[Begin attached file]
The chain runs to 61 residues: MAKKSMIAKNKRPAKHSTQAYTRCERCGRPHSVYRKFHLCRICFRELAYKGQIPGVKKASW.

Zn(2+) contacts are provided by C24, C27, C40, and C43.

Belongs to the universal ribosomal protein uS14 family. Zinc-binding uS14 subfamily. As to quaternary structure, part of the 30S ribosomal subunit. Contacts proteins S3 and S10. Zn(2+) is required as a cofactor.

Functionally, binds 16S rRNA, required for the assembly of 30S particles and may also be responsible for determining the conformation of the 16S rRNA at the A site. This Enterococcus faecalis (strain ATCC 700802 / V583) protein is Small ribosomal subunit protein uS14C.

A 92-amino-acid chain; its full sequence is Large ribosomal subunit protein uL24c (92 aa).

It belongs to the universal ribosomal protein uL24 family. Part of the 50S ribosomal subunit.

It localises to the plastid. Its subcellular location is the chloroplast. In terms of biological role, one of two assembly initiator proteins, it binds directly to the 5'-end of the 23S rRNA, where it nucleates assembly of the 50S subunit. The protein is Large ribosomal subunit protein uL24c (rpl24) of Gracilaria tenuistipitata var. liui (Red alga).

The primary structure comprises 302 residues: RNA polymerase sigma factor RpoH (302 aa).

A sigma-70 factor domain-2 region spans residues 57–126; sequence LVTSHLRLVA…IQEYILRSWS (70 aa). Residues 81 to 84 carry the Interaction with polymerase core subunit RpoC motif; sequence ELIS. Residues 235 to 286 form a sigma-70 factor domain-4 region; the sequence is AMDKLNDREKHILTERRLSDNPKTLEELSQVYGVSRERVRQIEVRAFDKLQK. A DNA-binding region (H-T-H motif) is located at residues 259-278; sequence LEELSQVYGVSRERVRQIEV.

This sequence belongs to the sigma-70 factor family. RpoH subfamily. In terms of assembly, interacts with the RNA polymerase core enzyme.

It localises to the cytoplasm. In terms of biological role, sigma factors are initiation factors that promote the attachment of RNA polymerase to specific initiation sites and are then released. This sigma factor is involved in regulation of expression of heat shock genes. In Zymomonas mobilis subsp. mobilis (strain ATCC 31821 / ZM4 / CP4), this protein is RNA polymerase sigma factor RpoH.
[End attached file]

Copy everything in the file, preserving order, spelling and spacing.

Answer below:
The chain runs to 61 residues: MAKKSMIAKNKRPAKHSTQAYTRCERCGRPHSVYRKFHLCRICFRELAYKGQIPGVKKASW.

Zn(2+) contacts are provided by C24, C27, C40, and C43.

Belongs to the universal ribosomal protein uS14 family. Zinc-binding uS14 subfamily. As to quaternary structure, part of the 30S ribosomal subunit. Contacts proteins S3 and S10. Zn(2+) is required as a cofactor.

Functionally, binds 16S rRNA, required for the assembly of 30S particles and may also be responsible for determining the conformation of the 16S rRNA at the A site. This Enterococcus faecalis (strain ATCC 700802 / V583) protein is Small ribosomal subunit protein uS14C.

A 92-amino-acid chain; its full sequence is Large ribosomal subunit protein uL24c (92 aa).

It belongs to the universal ribosomal protein uL24 family. Part of the 50S ribosomal subunit.

It localises to the plastid. Its subcellular location is the chloroplast. In terms of biological role, one of two assembly initiator proteins, it binds directly to the 5'-end of the 23S rRNA, where it nucleates assembly of the 50S subunit. The protein is Large ribosomal subunit protein uL24c (rpl24) of Gracilaria tenuistipitata var. liui (Red alga).

The primary structure comprises 302 residues: RNA polymerase sigma factor RpoH (302 aa).

A sigma-70 factor domain-2 region spans residues 57–126; sequence LVTSHLRLVA…IQEYILRSWS (70 aa). Residues 81 to 84 carry the Interaction with polymerase core subunit RpoC motif; sequence ELIS. Residues 235 to 286 form a sigma-70 factor domain-4 region; the sequence is AMDKLNDREKHILTERRLSDNPKTLEELSQVYGVSRERVRQIEVRAFDKLQK. A DNA-binding region (H-T-H motif) is located at residues 259-278; sequence LEELSQVYGVSRERVRQIEV.

This sequence belongs to the sigma-70 factor family. RpoH subfamily. In terms of assembly, interacts with the RNA polymerase core enzyme.

It localises to the cytoplasm. In terms of biological role, sigma factors are initiation factors that promote the attachment of RNA polymerase to specific initiation sites and are then released. This sigma factor is involved in regulation of expression of heat shock genes. In Zymomonas mobilis subsp. mobilis (strain ATCC 31821 / ZM4 / CP4), this protein is RNA polymerase sigma factor RpoH.